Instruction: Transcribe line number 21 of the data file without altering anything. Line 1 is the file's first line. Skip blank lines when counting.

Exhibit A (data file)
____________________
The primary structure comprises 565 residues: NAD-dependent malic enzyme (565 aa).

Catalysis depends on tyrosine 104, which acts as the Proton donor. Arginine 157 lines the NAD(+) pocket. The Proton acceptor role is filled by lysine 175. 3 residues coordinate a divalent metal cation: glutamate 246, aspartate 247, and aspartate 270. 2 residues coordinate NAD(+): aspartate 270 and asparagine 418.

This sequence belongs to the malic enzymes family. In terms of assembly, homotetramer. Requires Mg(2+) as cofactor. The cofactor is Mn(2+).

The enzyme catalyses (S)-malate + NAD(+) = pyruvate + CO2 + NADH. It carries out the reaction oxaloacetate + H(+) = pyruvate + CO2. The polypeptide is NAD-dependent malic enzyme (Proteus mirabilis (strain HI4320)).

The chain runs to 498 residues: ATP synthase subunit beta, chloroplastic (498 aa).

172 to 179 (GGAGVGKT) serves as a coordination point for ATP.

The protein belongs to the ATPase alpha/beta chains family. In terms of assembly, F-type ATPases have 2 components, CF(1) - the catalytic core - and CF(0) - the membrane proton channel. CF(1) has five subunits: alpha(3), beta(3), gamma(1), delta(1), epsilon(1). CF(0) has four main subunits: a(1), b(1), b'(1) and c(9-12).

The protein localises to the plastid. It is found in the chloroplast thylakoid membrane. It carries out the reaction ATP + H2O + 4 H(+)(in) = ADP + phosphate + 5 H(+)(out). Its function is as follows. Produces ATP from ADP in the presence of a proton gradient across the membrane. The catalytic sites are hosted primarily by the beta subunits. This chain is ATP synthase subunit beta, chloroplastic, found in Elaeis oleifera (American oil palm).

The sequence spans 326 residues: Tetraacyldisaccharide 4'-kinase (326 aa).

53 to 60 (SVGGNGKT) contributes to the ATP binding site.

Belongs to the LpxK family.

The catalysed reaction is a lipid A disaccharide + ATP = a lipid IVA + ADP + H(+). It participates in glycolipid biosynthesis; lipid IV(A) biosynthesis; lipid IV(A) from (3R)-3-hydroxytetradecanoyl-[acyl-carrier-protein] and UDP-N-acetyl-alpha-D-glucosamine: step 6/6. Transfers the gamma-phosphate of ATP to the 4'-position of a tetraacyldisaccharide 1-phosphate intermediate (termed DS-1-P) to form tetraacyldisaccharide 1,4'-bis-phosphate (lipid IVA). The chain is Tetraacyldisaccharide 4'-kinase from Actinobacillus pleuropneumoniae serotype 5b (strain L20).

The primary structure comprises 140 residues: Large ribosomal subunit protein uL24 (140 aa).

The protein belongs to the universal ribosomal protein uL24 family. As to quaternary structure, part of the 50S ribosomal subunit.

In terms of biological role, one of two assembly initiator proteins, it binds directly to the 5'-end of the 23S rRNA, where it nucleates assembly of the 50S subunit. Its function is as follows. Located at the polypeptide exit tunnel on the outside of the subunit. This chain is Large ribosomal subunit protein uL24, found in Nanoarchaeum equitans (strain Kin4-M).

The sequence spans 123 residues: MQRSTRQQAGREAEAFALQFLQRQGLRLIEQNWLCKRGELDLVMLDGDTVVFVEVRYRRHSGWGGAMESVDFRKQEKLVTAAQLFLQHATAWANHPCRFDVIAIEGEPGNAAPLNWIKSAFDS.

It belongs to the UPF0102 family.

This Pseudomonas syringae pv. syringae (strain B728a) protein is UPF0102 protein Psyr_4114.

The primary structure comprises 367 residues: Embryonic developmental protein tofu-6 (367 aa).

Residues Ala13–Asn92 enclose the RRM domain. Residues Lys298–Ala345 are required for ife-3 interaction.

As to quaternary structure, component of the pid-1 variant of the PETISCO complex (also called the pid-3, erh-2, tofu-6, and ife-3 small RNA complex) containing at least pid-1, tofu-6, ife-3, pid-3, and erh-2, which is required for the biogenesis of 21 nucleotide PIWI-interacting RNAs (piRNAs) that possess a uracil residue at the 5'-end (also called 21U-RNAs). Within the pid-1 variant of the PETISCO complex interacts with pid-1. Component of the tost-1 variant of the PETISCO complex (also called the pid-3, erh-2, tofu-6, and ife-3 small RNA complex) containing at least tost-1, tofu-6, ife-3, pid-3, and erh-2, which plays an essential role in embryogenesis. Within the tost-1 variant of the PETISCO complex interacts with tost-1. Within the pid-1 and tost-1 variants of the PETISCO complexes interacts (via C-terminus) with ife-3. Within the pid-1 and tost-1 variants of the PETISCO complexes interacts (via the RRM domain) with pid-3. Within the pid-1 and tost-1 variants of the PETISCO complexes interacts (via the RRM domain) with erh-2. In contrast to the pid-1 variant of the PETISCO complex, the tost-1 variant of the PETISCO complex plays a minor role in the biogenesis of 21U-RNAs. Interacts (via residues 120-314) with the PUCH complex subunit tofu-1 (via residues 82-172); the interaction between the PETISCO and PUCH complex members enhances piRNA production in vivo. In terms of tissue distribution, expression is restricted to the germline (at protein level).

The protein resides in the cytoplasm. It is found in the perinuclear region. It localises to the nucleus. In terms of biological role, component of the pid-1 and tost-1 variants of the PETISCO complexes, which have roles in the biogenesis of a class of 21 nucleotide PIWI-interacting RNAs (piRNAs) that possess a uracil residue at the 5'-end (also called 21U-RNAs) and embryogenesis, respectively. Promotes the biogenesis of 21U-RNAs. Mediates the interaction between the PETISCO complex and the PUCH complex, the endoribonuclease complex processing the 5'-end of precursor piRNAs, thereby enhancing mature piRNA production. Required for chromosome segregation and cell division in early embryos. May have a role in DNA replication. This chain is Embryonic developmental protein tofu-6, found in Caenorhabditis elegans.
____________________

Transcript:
As to quaternary structure, component of the pid-1 variant of the PETISCO complex (also called the pid-3, erh-2, tofu-6, and ife-3 small RNA complex) containing at least pid-1, tofu-6, ife-3, pid-3, and erh-2, which is required for the biogenesis of 21 nucleotide PIWI-interacting RNAs (piRNAs) that possess a uracil residue at the 5'-end (also called 21U-RNAs). Within the pid-1 variant of the PETISCO complex interacts with pid-1. Component of the tost-1 variant of the PETISCO complex (also called the pid-3, erh-2, tofu-6, and ife-3 small RNA complex) containing at least tost-1, tofu-6, ife-3, pid-3, and erh-2, which plays an essential role in embryogenesis. Within the tost-1 variant of the PETISCO complex interacts with tost-1. Within the pid-1 and tost-1 variants of the PETISCO complexes interacts (via C-terminus) with ife-3. Within the pid-1 and tost-1 variants of the PETISCO complexes interacts (via the RRM domain) with pid-3. Within the pid-1 and tost-1 variants of the PETISCO complexes interacts (via the RRM domain) with erh-2. In contrast to the pid-1 variant of the PETISCO complex, the tost-1 variant of the PETISCO complex plays a minor role in the biogenesis of 21U-RNAs. Interacts (via residues 120-314) with the PUCH complex subunit tofu-1 (via residues 82-172); the interaction between the PETISCO and PUCH complex members enhances piRNA production in vivo. In terms of tissue distribution, expression is restricted to the germline (at protein level).